When Pastor Mitri Raheb talked about the importance of culture and the humanities, I enthusiastically nodded my head. As an English major in an era of business and engineering degrees, I often find myself defending the importance of the arts. I was happy to hear that Pastor Raheb agreed that culture can play an important part in shifting the narrative of a people and place. As so many have pointed out, our stories and art often allow us to tell a truer story than the one we see in a barrage of statistics.
Later that afternoon we met with two young Palestinians named Elias and Salam. They told us their stories about getting permits, waiting for hours at checkpoints, and other moments from life in the West Bank. We craned our necks and tried not to shift in our chairs, listening to every word.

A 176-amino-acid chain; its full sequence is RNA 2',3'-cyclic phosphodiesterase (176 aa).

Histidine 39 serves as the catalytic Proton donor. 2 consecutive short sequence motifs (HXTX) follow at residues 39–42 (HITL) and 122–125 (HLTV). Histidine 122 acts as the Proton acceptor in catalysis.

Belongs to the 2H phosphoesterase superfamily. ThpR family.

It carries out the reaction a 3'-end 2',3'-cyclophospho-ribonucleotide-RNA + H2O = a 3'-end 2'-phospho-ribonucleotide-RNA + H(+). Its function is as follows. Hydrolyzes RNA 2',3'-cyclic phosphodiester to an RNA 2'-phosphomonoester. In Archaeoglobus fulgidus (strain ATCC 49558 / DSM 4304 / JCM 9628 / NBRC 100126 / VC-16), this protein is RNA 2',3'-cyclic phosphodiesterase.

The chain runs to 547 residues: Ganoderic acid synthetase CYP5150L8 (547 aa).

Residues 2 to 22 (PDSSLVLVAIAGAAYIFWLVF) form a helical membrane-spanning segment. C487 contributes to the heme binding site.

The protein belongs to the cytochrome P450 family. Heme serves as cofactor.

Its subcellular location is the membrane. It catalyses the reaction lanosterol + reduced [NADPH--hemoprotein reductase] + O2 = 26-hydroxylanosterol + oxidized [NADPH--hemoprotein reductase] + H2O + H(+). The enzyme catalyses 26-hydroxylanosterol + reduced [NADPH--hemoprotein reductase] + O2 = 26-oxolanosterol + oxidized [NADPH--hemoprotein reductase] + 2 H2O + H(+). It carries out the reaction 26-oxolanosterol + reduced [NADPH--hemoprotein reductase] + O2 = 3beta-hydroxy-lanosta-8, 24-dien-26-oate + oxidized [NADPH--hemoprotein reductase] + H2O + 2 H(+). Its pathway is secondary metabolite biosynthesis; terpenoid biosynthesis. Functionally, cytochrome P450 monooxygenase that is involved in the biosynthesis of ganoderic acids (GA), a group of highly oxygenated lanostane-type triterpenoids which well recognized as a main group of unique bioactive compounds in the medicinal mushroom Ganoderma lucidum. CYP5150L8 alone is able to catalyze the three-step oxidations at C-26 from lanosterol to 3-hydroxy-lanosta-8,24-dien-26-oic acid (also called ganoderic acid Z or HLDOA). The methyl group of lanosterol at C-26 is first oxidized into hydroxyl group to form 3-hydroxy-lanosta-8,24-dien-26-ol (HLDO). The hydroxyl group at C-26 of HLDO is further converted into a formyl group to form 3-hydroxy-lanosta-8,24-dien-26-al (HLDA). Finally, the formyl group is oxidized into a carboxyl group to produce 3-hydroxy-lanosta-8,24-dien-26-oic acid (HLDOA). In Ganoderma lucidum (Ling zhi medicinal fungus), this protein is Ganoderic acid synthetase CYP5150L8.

At dinner we joked about what divides true hummus from imposters. We talked about Elias’ university plans. But the conversation that stands out was our talk about favorite novels and short stories. Because it seems everyone in the world read The Hunger Games, we found common ground there and agreed that we loved them all–movies and books. Elias took it a step further and said, smirk hanging on his lips, “When I see District 12, I see home.” We laughed, embarrassed, and Elias laughed at the absurdity of life. He placed his own stories and the truth he pulled from fiction out on the table, and we listened, in awe at the bravery of both.